5. Dearest got an e-mail address lady. I have a little something to send you that I know will cheer you up a little and I need your address.
    You are a beautiful person...........

    Steady On
    Reggie Girl

  6. Hi Deedee, your post really touched me, I can sympathize with you so much, but on a different level. I recently had knee surgery and will be on crutches for 6 weeks, no walking on the leg until then. So, for now, I am not much help in the house and hubby/kids have had to take over all my chores. I try where I can to help, but am most times just in the way. Well, somehow I MISS my housework. Yes, chuckle away, but like you without your job, not being able to do MY part of keeping this house and family going is effecting me in an odd way. I don't feel like I am worth anything. AND, some how my daily schedule of chores keeps me grounded!! Without that daily list of things to do, I too am cut adrift for now. I feel like a big lump of nothing-ness, and can not wait until I am able to pull my own weight around here! I feel for you. Take care and have a good weekend in spite of it all, Debby (here is an idea tho, perhaps volunteer your time and services some place, it would give you something to look forward to,give your days purpose, and you would be making other happy.). When I get down in the dumps, I make a change, I go find something in my days that will make me smile again. Not always easy, but somehow it works for me.

  7. You made me cry, but that's all right. It's a cleansing. I related to your sense of loss at your children's growing up. And now, I feel the same as each of my grandchildren reach their teens and no longer think Grandma is the greatest. That's why my writing is so important to me now: it gives me a new identity.

  8. I was always reluctant to give up my job, even through pregnancies and babies and beyond; it is the one constant in my life - something I am good at and appreciated for. And I understand it. I didn't understand babies or toddlers.

    I can't even imagine how devastating it would be to lose my job.

    Have you thought about going back to school? Taking classes that really interest you or further your job skills? When the economy is in the toilet, it's a good time to learn.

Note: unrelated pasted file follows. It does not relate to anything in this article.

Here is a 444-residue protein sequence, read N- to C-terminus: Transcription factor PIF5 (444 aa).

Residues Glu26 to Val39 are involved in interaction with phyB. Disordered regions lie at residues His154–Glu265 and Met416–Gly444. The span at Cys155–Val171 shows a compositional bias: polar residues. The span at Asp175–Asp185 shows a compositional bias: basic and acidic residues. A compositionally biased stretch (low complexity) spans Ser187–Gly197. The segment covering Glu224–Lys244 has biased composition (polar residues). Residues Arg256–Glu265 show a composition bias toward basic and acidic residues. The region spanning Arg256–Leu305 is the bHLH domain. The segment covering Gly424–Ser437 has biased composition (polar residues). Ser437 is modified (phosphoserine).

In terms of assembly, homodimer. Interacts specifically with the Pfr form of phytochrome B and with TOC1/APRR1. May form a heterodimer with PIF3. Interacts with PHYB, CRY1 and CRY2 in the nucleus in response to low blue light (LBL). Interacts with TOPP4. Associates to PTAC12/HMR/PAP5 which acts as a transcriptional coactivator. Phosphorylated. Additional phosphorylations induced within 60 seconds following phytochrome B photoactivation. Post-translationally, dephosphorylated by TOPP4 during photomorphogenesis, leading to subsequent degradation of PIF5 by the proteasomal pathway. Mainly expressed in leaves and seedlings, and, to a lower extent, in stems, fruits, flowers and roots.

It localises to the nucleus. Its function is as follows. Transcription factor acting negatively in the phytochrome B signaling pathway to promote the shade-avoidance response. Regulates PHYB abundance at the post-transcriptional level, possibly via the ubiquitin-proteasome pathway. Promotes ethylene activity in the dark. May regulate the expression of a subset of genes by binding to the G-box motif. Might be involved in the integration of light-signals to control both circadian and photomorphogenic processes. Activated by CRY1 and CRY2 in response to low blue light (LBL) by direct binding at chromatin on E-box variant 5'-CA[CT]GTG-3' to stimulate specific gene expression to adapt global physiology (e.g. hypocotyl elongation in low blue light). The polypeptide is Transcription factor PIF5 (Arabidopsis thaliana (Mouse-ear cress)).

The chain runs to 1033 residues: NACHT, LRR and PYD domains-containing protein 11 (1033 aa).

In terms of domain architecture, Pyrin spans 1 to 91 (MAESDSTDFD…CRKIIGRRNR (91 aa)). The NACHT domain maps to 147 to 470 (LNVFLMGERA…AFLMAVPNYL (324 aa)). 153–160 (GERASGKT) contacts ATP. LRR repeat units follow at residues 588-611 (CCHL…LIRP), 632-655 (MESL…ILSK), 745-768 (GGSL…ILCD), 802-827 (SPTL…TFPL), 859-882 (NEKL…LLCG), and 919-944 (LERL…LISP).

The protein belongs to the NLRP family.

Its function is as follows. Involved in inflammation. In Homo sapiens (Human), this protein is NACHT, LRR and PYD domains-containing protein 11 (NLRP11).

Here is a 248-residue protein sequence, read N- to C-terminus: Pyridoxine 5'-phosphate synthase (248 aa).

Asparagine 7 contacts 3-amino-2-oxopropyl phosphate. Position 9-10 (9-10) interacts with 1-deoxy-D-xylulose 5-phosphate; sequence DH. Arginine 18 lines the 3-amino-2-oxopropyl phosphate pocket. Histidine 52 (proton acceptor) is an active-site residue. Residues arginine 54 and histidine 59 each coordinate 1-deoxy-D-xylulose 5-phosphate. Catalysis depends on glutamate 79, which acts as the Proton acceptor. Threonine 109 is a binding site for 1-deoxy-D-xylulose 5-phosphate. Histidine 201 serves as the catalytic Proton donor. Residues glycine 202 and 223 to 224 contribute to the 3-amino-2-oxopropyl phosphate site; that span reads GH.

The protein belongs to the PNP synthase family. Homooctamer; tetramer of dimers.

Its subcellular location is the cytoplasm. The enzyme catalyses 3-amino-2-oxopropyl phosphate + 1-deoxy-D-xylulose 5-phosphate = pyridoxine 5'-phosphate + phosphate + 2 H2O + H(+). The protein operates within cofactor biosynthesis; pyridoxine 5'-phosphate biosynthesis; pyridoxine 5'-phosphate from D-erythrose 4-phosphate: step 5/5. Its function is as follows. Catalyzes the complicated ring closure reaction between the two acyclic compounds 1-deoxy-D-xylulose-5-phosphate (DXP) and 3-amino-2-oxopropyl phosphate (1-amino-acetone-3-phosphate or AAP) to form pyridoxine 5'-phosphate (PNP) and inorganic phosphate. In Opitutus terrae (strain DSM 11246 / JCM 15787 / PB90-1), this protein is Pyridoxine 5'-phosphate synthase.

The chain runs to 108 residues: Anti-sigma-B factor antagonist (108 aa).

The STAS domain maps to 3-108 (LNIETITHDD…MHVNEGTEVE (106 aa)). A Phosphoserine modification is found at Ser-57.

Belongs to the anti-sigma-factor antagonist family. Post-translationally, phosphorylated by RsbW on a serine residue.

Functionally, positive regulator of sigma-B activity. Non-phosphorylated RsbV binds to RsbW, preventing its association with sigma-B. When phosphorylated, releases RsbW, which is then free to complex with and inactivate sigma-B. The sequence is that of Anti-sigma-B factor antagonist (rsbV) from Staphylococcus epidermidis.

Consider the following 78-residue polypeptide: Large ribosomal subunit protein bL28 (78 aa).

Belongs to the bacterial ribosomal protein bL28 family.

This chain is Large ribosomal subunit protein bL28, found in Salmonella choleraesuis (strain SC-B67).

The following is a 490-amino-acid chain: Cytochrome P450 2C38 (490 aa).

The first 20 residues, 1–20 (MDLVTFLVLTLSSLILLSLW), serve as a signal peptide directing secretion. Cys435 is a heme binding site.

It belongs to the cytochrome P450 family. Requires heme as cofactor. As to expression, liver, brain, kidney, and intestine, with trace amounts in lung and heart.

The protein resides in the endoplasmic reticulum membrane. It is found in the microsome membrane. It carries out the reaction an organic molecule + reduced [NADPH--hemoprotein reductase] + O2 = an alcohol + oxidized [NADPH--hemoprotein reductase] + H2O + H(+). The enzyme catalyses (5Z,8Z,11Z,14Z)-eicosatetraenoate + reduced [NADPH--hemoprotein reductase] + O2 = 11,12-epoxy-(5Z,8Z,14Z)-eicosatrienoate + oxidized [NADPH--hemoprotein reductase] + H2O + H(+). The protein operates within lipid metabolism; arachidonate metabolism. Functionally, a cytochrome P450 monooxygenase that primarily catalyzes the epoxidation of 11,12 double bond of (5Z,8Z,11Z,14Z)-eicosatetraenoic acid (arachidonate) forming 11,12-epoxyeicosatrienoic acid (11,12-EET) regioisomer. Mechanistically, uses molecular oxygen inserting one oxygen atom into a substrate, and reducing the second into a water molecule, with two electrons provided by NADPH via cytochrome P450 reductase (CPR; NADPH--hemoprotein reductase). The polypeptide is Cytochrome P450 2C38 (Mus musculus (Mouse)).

Good luck DeeDee!

  9. Jane is right, I should be going back to school myself! Hang in there Deedee.

  10. You guys are the best. One great thing has come from my being laid off -I started to blog, and because of that, I've met all of you incredible people. That alone makes everything else worthwhile-thank you, one and all :)

  11. What beautiful thoughts about the meaning of life and our connections with others, and how appropriate to reflect on life as we circle round and lean toward the sun for another spring and summer.

    Jan & I just brought our wee babe (of 19 years) to the airport--back to college. Nancy Griffith in the CD player on the way home (it's a one hour drive)--when Turn Around ("Where are you going, my little one, little one...") came on, there wasn't a dry eye in the car.

  12. Dear Deedee, I really liked your post and I understand the situation. Motherhood is a goal for many years for parents, especially women. However, when children grow up, most women have to face to other goals and objectives.It is really hard. Anyway, there are excellent suggestions here. You are very intelligent, sweet and nice. You can handle this.

    Best wishes,

  13. Hugs just look at all the lives you touch every day with your words. Has to amount for something right. Hang in there. The sun shines bright on sunny days and shines high above the clouds on rainy one's. So always remember the sunshine is still there and you got it!